Address at the Africa Regional Disability
Johannesburg, 6th May 2003
Minister Essop Pahad,
Ladies and Gentlemen:
Thank you very much for making it possible for me to
be part of the closing session of this important conference
on disability, the Disability African Regional Consultative
I hope that our visitors had a good stay in our country
and would take memorable experiences back home.
I am confident that the deliberations that have taken
place in the last few days and the outcome of this meeting,
would assist all of us to make the necessary progress
in improving the quality of life of disabled persons
and ensure that we improve our work in promoting, protecting
and advancing the rights of disabled persons.
We are almost half way through the African Decade of
Persons with Disabilities, which as we know, was adopted
in 1999 by the Organisation of African Unity (OAU).
I therefore hope that this conference has given us
an opportunity to make a review of the progress that
we have made as government, civil society and private
I am sure we would all agree that to respond adequately
to the challenges of disabled persons, we must address
critical issues such as:
Wars, instabilities and conflicts;
Lack of human rights, justice and peace;
Abuse of vulnerable groups in society, including disabled
persons, women and children;
Homelessness and inadequate shelter and housing;
Lack of sanitation, health facilities and services;
Absence of facilities and programmes for persons with
all types of disabilities, including physical, psychiatric
Lack of jobs and economic development;
Lack of education and access to educational institutions,
Numerous others that characterise the conditions of
It is important, therefore, that we must continue to
understand the foundation of the work that we are doing
in this sector as the Universal Declaration of Human
Rights as adopted by the United Nations in 1948.
As we know, the United Nations has, since 1948 adopted
many declarations and resolutions dealing with specific
areas that affect disabled persons.
Accordingly, for us to address the needs of the persons
with disabilities, we must, at the same time, fulfill
our obligations with regard to the realisation of the
human rights of our citizens.
While many regions of the world have made progress
with their developmental challenges, since 1948, we,
on the African continent have, in many respects regressed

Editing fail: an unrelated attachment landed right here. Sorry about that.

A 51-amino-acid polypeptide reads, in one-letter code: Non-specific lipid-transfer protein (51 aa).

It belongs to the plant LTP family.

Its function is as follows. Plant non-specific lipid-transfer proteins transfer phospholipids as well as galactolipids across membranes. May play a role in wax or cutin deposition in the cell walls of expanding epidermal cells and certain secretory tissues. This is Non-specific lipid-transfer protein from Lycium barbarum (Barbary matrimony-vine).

further and further into underdevelopment.
The reasons for this are well-known. The consequence
of this underdevelopment has been that we have been
unable to attend fully to the social, political and
economic rights of our citizens.
A further consequence has been the marginalisation
and impoverishment of people with disabilities.
Clearly, for us as Africans, it is urgent that we attend
to all these needs to accelerate the process of our
rebirth and ensure that we pull ourselves from the morass
of poverty and underdevelopment.
It is in this context that we approach the issues of
disability, both as the challenges of themselves as
well as part of the broader challenge of the reconstruction
and development of our continent.
Undoubtedly, the work that you are doing in this sector
is directly related to the overall efforts to face the
challenges of peace, stability, democracy and development
on the African continent.
Accordingly, it is unavoidable that, as we make the
review of our work in this sector and plan further programmes
that would help us realise the objectives of the African
Decade of Persons with Disabilities, we would have to
reflect on the work that we are doing together to regenerate
our countries and continent.
We would have to link our efforts to the programmes
and initiatives that the African Union (AU), is doing
through the New Partnership for Africa's Development
I am told that there are about 80 million persons with
disabilities on our continent and that in most countries
one out of ten persons has one form or another of disability,
and that this number is growing.
A painful addition to these numbers was the senseless,
brutal and inhuman maiming of many people in Sierra